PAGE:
25. Treatment of Talar Neck Fractures • Post operative rehabilitation: • Sample protocol: • Initial immobilization, 2-6 weeks depending upon soft tissue injury and patient factors, to prevent contractures and facilitate healing • Non weight-bearing, Range of Motion therapy until 3 months or fracture union

    26. Hawkins I Fracture Options: Non Operative & Non-Weight-Bearing Cast for 4-6 weeks followed by removable brace and motion OR: Percutaneous screw fixation and early motion

    27. Hawkins II, III, and IV Fractures: • Results dependent upon development of complications • Osteonecrosis • Malunion • Arthritis

    28. Case Example 29 yo male ATV rollover Isolated injury LLE

    29. These injury films are tough to interpret, but close review demonstrates the dislocated talar body with some comminution.

    30. Diagnosis • “Hawkins’ 3” talar neck fracture • Associated comminution, probably involving medial column and subtalar joint

    31. Controversies for this Case: ???? • Surgical timing • Closed reduction • Surgical approach • Fixation

    32. Surgical Timing • In general: emergent reduction of dislocated joints • Allow life threatening injuries to take priority and resuscitate adequately first

    33. Closed Reduction? • May be very useful, particularly if other life threatening injuries preclude definitive surgery • Difficult in Hawkins’ 3 and 4 injuries

    34. Closed Reduction Technique: • Adequate sedation • Flex knee to relax gastrocs • Traction on plantar flexed forefoot to realign head with body • Varus/valgus correction as necessary • Direct pressure on talar body • Adjunct: traction pin, general anesthetic, etc • Avoid repetitive reduction attempts in order to avoid skin compromise or tearing

    35. Closed Reduction Example

    36. External Fixation • Limited roles: • Multiply injured patient with talar neck fracture in whom definitive surgery will be delayed • Temporizing measure to stabilize reduced joints • Construct bridges tibia – calcaneus – midfoot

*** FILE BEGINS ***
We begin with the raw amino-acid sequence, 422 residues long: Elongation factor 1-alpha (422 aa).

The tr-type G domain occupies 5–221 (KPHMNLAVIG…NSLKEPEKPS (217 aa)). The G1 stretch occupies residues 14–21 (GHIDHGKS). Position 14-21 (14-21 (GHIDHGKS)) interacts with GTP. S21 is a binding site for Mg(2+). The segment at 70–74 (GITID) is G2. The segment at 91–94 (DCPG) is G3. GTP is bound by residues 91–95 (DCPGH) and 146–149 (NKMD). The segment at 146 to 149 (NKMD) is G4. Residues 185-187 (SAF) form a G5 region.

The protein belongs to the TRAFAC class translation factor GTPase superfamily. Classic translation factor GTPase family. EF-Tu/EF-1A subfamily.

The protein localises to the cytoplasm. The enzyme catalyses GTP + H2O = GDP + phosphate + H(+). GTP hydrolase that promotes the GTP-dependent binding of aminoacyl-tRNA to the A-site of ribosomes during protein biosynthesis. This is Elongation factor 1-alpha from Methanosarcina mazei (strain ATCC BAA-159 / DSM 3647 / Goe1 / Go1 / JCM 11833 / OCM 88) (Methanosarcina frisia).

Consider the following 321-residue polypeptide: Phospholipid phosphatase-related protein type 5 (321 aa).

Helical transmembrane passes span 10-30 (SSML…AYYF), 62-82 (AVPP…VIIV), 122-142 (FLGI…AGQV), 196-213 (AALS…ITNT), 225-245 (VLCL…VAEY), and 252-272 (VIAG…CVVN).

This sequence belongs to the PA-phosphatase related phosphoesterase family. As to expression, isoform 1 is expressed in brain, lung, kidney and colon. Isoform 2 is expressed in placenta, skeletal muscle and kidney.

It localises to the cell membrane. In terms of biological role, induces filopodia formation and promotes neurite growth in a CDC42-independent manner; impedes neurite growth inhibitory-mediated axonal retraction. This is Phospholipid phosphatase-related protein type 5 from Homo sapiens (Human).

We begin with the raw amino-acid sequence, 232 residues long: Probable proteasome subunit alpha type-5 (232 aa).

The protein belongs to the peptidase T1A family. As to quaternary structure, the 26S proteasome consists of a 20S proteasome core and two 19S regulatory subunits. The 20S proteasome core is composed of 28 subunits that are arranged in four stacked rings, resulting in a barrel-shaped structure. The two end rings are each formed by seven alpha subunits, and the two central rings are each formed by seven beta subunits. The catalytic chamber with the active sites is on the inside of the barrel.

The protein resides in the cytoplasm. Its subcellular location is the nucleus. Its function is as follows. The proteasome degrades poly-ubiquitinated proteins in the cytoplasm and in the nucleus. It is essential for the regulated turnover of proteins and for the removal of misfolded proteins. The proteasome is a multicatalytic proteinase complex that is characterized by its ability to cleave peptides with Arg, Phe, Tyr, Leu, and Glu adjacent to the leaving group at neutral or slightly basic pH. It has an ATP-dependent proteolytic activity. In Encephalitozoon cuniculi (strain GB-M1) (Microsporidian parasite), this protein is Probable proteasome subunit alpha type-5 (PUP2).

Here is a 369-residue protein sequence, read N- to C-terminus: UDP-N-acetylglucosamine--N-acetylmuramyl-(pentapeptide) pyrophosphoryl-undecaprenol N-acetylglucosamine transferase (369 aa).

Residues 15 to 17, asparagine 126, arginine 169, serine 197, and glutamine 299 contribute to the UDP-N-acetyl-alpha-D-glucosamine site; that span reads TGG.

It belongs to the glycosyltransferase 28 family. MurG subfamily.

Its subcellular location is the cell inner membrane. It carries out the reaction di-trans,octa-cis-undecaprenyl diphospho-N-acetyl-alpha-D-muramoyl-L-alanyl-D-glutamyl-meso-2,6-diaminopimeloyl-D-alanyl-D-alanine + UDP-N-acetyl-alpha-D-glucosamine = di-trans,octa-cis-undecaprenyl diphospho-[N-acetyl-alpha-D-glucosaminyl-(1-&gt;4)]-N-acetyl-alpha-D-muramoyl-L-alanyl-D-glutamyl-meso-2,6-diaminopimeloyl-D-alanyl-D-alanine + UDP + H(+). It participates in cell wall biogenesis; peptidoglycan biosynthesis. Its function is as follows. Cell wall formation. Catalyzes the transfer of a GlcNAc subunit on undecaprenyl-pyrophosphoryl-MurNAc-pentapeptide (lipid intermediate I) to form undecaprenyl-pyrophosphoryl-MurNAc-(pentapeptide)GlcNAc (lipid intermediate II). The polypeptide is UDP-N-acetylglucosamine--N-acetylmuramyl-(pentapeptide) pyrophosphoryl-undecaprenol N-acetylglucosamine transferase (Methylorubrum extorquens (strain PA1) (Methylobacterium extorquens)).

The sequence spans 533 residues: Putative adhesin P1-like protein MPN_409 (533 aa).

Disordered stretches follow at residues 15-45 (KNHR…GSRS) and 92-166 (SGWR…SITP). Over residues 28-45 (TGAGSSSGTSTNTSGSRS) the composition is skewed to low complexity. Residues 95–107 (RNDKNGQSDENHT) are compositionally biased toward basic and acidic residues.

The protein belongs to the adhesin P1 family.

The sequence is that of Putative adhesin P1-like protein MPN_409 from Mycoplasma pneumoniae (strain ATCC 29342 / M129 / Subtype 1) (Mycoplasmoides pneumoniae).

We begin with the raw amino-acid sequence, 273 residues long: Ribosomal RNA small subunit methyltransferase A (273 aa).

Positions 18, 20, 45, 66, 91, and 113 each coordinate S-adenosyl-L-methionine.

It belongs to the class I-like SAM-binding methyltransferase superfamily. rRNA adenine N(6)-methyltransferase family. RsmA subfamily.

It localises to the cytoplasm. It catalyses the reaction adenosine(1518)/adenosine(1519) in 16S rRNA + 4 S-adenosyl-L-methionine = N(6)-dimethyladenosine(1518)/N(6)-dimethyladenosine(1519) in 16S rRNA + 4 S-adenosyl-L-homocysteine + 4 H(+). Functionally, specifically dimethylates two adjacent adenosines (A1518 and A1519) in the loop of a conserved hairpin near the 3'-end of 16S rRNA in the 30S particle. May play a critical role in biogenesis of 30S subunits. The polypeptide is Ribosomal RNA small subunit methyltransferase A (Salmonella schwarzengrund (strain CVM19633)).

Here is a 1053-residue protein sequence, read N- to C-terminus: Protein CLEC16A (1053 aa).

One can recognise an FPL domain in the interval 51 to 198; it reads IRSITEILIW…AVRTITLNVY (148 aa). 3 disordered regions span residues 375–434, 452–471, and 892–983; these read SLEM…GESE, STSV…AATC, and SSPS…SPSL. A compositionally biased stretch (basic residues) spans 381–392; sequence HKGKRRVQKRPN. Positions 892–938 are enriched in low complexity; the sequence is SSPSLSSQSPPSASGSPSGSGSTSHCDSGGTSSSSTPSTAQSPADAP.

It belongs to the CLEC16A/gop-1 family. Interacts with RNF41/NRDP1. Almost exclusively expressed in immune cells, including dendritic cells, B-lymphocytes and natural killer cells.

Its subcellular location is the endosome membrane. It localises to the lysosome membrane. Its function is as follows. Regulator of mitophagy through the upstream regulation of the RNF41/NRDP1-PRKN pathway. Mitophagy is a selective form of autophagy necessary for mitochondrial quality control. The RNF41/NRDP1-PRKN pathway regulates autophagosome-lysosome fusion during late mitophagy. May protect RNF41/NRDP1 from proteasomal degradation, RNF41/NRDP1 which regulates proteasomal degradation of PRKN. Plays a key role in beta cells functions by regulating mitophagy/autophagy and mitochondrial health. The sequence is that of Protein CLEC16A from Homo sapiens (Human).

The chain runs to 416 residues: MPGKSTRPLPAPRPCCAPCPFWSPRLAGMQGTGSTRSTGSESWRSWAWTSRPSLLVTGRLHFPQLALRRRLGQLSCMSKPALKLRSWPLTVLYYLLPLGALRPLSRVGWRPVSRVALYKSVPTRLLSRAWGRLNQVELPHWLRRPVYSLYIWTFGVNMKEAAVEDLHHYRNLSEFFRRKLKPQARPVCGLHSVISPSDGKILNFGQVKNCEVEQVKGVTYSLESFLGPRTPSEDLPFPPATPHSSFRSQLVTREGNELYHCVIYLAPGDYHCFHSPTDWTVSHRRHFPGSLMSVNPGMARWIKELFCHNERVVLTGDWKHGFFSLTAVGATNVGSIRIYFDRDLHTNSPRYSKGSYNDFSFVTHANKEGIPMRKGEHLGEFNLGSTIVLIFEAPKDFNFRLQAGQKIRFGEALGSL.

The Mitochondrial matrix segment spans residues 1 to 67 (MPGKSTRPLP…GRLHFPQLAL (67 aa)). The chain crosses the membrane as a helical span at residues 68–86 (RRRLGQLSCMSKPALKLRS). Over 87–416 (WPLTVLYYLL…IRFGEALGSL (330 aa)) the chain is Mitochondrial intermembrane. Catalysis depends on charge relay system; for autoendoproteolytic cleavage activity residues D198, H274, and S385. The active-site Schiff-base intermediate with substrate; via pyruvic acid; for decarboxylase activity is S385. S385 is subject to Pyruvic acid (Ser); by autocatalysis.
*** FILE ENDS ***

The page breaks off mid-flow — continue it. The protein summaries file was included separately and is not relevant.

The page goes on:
37. Surgical Approaches: Options • 1 incision techniques: • Anteromedial or • Anterolateral • Problem: difficult to visualize the entire talar neck and subtalar joint without significant soft tissue stripping and devascularization • Problem: usual medial comminution inhibits accurate read of fracture reduction

    38. Surgical Approaches: Options • 2 incision technique: (generally preferred) • Anteromedial and lateral/anterolateral • Problem: 2 skin incisions, close together • Benefit: excellent fracture visualization at critical sites of reduction and subtalar joint with less stripping

    39. 1st Approach: Anteromedial Medial to TibAnt Make incision more posterior for talar body fractures to facilitate medial malleolar osteotomy

    40. 1st Approach: Anteromedial • Provides view of neck alignment and medial comminution • Extend incision distally to talonavicular joint – hardware is placed distal to proximal and needs to be well countersunk to avoid impingement

    41. 2nd Approach: Lateral • Tip of Fibula directly anterior • Mobilize EDB as sleeve • Protect sinus tarsi contents

    42. 2nd Approach: Lateral • Visualizes Anterolateral alignment and subtalar joint • Facilitates Placement of “Shoulder Screw” or lateral plate

    43. 2 incisions: Skin bridge • Narrow skin bridge but generally well tolerated • Talus fractures generally have less soft tissue problems compared to plafond or calcaneus fractures

    44. Fixation Options • Stable Fixation to allow early motion is the goal • 1200 N stress across talar neck during early motion (Swanson JBJS 1992) • That is a lot of force! 2 A to P screws only resists about 1 kN of stress so need more fixation

    45. Surgical Tactics: Fixation • Anterior • Partial threaded screws • Fully threaded screws • Mini-fragment plates (2.0, 2.4 mm) • Posterior • Lag screws Implant selection depends upon injury, degree of comminution, bone quality

    46. Posterior to Anterior Fixation: 90° • Screw fixation stronger from posterior than from anteromedial (T Bray) • Screws perpendicular to fracture site • 2 PA screws in compression are able to withstand the theoretical shear force of active motion • Avoid excessive posterior capsular stripping • Creates potentially 3 incisions • (posterior, medial, lateral)

    47. Anterior Screw Fixation: Screw fixation alone is acceptable for non-comminuted fractures, but consider adding a plate if there is comminution. • Easy to insert under direct visualization • This example: displaced type 2: 4 A-P screws including medial “buttress” fully threaded cortical screws and lateral “shoulder” screws

    48. Anterior Screw Fixation: • This example: • 4.0 mm partially threaded compression screws through non-comminuted columns • Mini-fragment (2.4 mm) screws for osteochondral fragments • Consider Titanium for MRI

    49. Plate Fixation: • Very useful in comminuted fractures: • 2.0 or 2.4 mm plates • Easiest to apply to lateral cortex – impinge on medial side

    50. Hawkins 3 Talus ORIF Technique